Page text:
What To Say When Introduced – Emily Post – 1922

emily post as a young woman

I love history, especially when it shows us how women were “educated” to act in society and business. The following advice is straight out of Etiquette, by Emily Post published in 1922. This classic book set the standard for how “ladies and gentlemen” were to behave in proper society. Emily Post’s book had been the etiquette gold standard for generations. The following is from Chapter III – Greetings.

Something we should remember for your next networking function? Honestly, good manners are never out of date or style . . .

What To Say When Introduced

The correct formal greeting is: “How do you do?” If Mrs. Younger is presented to Mrs. Worldly, Mrs. Worldly says “How do you do?” If the Ambassador of France is presented to her, she says “How do you do?” Mrs. Younger and the Ambassador likewise say “How do you do?” or merely bow.

There are a few expressions possible under other circumstances and upon other occasions. If you have, through friends in common, long heard of a certain lady, or gentleman, and you know that she, or he, also has heard much of you, you may say when you are introduced to her: “I am very glad to meet you,” or “I am delighted to meet you at last!” Do not use the expression “pleased to meet you” then or on any occasion. And you must not say you are delighted unless you have reason to be sure that she also is delighted to meet you.

To one who has volunteered to help you in charitable work for instance, you would say: “It is very good of you to help us,” or, “to join us.”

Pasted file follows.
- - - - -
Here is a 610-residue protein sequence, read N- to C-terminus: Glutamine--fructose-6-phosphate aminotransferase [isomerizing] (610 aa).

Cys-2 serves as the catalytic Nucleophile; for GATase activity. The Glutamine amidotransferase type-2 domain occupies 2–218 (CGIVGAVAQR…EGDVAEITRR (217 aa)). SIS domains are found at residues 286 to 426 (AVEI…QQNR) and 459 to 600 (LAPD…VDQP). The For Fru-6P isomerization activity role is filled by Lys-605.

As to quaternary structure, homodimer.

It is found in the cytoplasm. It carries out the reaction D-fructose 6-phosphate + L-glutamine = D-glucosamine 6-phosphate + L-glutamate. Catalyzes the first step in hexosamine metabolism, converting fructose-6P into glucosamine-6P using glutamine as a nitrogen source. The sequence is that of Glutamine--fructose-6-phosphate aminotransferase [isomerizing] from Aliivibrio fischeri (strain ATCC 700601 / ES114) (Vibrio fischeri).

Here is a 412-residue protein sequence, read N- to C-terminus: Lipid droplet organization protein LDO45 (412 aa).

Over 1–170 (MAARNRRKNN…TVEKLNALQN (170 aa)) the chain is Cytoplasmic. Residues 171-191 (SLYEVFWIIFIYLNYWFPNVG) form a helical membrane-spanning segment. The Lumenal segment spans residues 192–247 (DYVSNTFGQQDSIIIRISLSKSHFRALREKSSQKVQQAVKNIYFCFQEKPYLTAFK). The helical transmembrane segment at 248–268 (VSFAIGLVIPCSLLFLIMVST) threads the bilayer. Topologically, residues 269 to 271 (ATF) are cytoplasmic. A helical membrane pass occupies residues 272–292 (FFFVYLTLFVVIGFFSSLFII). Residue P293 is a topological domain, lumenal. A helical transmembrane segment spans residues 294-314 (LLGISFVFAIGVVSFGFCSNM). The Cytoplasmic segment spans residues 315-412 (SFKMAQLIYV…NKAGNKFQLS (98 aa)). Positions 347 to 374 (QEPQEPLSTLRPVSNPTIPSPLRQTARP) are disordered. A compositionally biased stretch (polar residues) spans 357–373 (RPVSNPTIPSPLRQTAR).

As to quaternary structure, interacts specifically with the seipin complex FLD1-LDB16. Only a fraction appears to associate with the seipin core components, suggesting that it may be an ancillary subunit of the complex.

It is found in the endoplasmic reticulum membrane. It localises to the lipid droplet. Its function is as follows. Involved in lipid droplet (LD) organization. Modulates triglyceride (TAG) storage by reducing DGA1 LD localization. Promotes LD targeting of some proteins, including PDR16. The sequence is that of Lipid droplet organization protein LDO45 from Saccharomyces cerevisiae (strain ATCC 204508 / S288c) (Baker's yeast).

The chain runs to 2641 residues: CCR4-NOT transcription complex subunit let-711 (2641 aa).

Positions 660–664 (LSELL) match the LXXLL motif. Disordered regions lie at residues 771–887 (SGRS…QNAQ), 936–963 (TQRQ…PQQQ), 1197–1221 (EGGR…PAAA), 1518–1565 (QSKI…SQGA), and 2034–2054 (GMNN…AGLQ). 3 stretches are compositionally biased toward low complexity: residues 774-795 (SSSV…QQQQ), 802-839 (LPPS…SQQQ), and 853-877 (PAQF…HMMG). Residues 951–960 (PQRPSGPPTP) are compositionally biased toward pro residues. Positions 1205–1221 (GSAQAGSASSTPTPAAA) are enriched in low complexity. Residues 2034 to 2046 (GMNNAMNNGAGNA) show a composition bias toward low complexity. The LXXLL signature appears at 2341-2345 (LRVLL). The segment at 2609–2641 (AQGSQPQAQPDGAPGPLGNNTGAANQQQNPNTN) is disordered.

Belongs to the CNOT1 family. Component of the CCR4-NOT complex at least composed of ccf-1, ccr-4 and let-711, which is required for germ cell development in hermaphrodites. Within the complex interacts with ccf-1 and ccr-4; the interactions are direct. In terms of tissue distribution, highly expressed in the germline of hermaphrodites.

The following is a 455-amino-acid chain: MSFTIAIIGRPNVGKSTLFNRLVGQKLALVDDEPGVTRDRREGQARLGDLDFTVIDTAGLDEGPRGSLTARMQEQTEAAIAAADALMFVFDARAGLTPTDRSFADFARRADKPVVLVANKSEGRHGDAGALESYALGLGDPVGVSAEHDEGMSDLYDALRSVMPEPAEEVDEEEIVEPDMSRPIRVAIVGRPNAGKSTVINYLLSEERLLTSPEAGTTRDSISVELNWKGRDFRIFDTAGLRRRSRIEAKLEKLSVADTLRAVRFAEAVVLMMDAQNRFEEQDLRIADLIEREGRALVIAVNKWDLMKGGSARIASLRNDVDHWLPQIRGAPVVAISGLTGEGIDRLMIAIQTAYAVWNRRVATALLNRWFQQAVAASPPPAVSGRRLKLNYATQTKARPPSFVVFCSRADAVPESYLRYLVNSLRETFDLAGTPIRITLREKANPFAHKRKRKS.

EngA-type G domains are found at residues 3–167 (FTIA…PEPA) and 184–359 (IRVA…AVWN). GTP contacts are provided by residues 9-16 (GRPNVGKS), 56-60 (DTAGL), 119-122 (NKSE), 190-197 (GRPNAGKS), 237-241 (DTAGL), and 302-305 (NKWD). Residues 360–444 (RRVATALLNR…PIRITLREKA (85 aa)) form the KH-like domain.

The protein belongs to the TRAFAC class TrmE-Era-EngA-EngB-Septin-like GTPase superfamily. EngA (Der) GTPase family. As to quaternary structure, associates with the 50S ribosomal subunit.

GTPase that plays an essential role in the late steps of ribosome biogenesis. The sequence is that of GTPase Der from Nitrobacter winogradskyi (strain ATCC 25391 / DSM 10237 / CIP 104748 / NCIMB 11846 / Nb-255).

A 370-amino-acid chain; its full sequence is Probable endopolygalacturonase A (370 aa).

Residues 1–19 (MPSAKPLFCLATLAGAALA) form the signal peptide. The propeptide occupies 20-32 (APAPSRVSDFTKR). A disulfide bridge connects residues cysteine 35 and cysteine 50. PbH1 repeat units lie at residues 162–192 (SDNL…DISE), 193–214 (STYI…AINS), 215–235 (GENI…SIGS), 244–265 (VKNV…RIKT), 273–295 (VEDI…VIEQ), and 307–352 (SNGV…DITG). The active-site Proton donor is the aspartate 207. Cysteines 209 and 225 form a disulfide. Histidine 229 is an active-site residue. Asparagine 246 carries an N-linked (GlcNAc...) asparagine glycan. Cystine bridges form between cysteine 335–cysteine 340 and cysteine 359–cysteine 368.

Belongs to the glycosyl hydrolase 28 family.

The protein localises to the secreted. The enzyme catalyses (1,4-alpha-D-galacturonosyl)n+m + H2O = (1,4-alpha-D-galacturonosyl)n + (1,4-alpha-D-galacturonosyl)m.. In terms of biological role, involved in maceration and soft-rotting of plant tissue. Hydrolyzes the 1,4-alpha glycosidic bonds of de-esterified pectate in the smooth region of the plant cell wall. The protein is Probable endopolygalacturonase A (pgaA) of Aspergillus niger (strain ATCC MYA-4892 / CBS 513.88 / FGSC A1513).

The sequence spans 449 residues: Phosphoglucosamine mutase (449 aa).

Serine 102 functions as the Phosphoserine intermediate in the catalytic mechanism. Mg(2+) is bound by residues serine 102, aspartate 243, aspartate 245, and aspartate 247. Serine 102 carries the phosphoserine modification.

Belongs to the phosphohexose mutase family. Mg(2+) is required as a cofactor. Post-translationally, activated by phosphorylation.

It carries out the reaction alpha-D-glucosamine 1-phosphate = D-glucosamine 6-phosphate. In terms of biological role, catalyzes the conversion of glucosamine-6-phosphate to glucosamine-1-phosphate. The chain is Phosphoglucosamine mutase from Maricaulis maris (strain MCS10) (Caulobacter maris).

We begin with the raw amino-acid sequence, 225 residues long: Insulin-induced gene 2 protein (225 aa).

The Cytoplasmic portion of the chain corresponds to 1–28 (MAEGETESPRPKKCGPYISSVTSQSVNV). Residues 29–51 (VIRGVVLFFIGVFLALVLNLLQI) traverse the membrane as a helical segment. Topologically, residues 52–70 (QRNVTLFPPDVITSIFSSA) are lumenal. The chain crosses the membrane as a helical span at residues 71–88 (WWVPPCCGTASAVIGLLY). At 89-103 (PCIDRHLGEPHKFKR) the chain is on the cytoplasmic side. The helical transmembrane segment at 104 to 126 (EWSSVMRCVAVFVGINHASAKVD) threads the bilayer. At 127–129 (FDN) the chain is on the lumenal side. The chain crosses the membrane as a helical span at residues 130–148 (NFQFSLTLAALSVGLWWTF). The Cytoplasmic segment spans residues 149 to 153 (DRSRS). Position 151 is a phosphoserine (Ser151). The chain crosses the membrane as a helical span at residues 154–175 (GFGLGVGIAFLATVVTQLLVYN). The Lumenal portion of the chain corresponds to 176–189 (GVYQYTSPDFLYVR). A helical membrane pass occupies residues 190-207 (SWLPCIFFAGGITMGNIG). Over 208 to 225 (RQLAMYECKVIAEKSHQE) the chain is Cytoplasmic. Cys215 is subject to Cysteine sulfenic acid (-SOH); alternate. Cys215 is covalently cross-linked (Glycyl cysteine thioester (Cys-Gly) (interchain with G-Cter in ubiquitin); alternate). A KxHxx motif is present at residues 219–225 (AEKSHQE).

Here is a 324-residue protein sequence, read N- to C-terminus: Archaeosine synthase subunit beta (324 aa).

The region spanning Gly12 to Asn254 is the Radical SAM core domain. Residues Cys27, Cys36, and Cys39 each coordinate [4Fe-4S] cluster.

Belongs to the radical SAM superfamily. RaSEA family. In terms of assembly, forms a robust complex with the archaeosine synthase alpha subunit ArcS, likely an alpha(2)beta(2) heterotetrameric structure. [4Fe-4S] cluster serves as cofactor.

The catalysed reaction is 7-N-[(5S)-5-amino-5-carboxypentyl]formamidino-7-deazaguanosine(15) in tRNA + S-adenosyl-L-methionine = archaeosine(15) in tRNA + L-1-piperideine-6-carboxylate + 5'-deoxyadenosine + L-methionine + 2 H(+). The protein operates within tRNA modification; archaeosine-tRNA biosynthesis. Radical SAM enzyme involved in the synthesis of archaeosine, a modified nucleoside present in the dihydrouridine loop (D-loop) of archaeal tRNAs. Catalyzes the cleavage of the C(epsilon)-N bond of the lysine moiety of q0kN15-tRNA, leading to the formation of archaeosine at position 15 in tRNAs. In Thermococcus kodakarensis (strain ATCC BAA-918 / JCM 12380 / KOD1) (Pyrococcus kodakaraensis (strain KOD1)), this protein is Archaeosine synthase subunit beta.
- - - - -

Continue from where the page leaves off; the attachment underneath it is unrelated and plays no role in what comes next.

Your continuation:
Informal Greetings

Informal greetings are almost as limited as formal, but not quite; for besides saying “How do you do?” you can say “Good morning” and on occasions “How are you?” or “Good evening.”

On very informal occasions, it is the present fashion to greet an intimate friend with “Hello!” This seemingly vulgar salutation is made acceptable by the tone in which it is said. To shout “Hullow!” is vulgar, but “Hello, Mary” or “How ‘do John,” each spoken in an ordinary tone of voice, sound much the same. But remember that the “Hello” is spoken, not called out, and never used except between intimate friends who call each other by the first name.

There are only two forms of farewell: “Good-by” and “Good night.” Never say “Au revoir” unless you have been talking French, or are speaking to a French person. Never interlard your conversation with foreign words or phrases when you can possibly translate them into English; and the occasions when our mother tongue will not serve are extremely rare.

Very often in place of the over-worn “How do you do,” perhaps more often than not, people skip the words of actual greeting and plunge instead into conversation: “Why, Mary! When did you get back?” or “What is the news with you?” or “What have you been doing lately?” The weather, too, fills in with equal faithfulness. “Isn’t it a heavenly day!” or “Horrid weather, isn’t it?” It would seem that the variability of the weather was purposely devised to furnish mankind with unfailing material for conversation.

In bidding good-by to a new acquaintance with whom you have been talking, you shake hands and say, “Good-by. I am very glad to have met you.” To one who has been especially interesting, or who is somewhat of a personage you say: “It has been a great pleasure to meet you.” The other answers: “Thank you.”


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